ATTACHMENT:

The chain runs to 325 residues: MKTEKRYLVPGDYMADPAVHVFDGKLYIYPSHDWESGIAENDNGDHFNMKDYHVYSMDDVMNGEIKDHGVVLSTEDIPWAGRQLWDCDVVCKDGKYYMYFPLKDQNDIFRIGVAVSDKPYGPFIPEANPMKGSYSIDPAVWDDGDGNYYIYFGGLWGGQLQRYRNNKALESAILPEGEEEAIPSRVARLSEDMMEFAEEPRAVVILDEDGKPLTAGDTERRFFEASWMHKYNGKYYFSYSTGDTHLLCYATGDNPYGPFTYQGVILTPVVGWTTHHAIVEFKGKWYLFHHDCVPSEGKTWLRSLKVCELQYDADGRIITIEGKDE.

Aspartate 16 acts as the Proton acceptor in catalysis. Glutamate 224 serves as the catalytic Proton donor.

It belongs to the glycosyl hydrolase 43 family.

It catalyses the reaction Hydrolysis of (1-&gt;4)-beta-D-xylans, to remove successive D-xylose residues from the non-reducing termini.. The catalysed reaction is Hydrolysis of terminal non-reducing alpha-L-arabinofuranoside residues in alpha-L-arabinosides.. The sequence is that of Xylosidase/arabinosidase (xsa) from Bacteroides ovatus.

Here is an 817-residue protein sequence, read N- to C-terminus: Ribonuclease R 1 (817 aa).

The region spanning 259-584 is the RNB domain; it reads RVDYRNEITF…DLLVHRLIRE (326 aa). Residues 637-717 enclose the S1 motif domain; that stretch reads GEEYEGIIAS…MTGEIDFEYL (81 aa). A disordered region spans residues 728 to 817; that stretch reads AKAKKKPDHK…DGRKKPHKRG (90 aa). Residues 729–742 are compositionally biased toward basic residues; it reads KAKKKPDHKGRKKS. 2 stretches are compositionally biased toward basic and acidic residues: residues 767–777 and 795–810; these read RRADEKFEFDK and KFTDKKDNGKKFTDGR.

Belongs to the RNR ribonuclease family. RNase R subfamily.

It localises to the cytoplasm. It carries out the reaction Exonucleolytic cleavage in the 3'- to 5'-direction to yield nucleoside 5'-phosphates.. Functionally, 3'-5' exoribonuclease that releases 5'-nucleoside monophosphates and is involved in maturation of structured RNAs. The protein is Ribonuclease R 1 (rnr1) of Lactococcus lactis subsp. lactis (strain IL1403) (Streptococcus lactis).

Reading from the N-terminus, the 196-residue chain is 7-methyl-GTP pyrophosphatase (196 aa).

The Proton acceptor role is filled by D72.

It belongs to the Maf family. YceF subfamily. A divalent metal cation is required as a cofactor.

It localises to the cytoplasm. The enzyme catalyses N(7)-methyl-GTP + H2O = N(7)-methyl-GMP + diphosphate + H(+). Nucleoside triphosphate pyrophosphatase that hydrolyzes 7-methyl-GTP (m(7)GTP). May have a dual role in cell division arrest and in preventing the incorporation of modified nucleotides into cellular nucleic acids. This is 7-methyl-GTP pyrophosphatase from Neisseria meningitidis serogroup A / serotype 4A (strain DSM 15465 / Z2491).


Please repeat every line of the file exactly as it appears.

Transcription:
The chain runs to 325 residues: MKTEKRYLVPGDYMADPAVHVFDGKLYIYPSHDWESGIAENDNGDHFNMKDYHVYSMDDVMNGEIKDHGVVLSTEDIPWAGRQLWDCDVVCKDGKYYMYFPLKDQNDIFRIGVAVSDKPYGPFIPEANPMKGSYSIDPAVWDDGDGNYYIYFGGLWGGQLQRYRNNKALESAILPEGEEEAIPSRVARLSEDMMEFAEEPRAVVILDEDGKPLTAGDTERRFFEASWMHKYNGKYYFSYSTGDTHLLCYATGDNPYGPFTYQGVILTPVVGWTTHHAIVEFKGKWYLFHHDCVPSEGKTWLRSLKVCELQYDADGRIITIEGKDE.

Aspartate 16 acts as the Proton acceptor in catalysis. Glutamate 224 serves as the catalytic Proton donor.

It belongs to the glycosyl hydrolase 43 family.

It catalyses the reaction Hydrolysis of (1-&gt;4)-beta-D-xylans, to remove successive D-xylose residues from the non-reducing termini.. The catalysed reaction is Hydrolysis of terminal non-reducing alpha-L-arabinofuranoside residues in alpha-L-arabinosides.. The sequence is that of Xylosidase/arabinosidase (xsa) from Bacteroides ovatus.

Here is an 817-residue protein sequence, read N- to C-terminus: Ribonuclease R 1 (817 aa).

The region spanning 259-584 is the RNB domain; it reads RVDYRNEITF…DLLVHRLIRE (326 aa). Residues 637-717 enclose the S1 motif domain; that stretch reads GEEYEGIIAS…MTGEIDFEYL (81 aa). A disordered region spans residues 728 to 817; that stretch reads AKAKKKPDHK…DGRKKPHKRG (90 aa). Residues 729–742 are compositionally biased toward basic residues; it reads KAKKKPDHKGRKKS. 2 stretches are compositionally biased toward basic and acidic residues: residues 767–777 and 795–810; these read RRADEKFEFDK and KFTDKKDNGKKFTDGR.

Belongs to the RNR ribonuclease family. RNase R subfamily.

It localises to the cytoplasm. It carries out the reaction Exonucleolytic cleavage in the 3'- to 5'-direction to yield nucleoside 5'-phosphates.. Functionally, 3'-5' exoribonuclease that releases 5'-nucleoside monophosphates and is involved in maturation of structured RNAs. The protein is Ribonuclease R 1 (rnr1) of Lactococcus lactis subsp. lactis (strain IL1403) (Streptococcus lactis).

Reading from the N-terminus, the 196-residue chain is 7-methyl-GTP pyrophosphatase (196 aa).

The Proton acceptor role is filled by D72.

It belongs to the Maf family. YceF subfamily. A divalent metal cation is required as a cofactor.

It localises to the cytoplasm. The enzyme catalyses N(7)-methyl-GTP + H2O = N(7)-methyl-GMP + diphosphate + H(+). Nucleoside triphosphate pyrophosphatase that hydrolyzes 7-methyl-GTP (m(7)GTP). May have a dual role in cell division arrest and in preventing the incorporation of modified nucleotides into cellular nucleic acids. This is 7-methyl-GTP pyrophosphatase from Neisseria meningitidis serogroup A / serotype 4A (strain DSM 15465 / Z2491).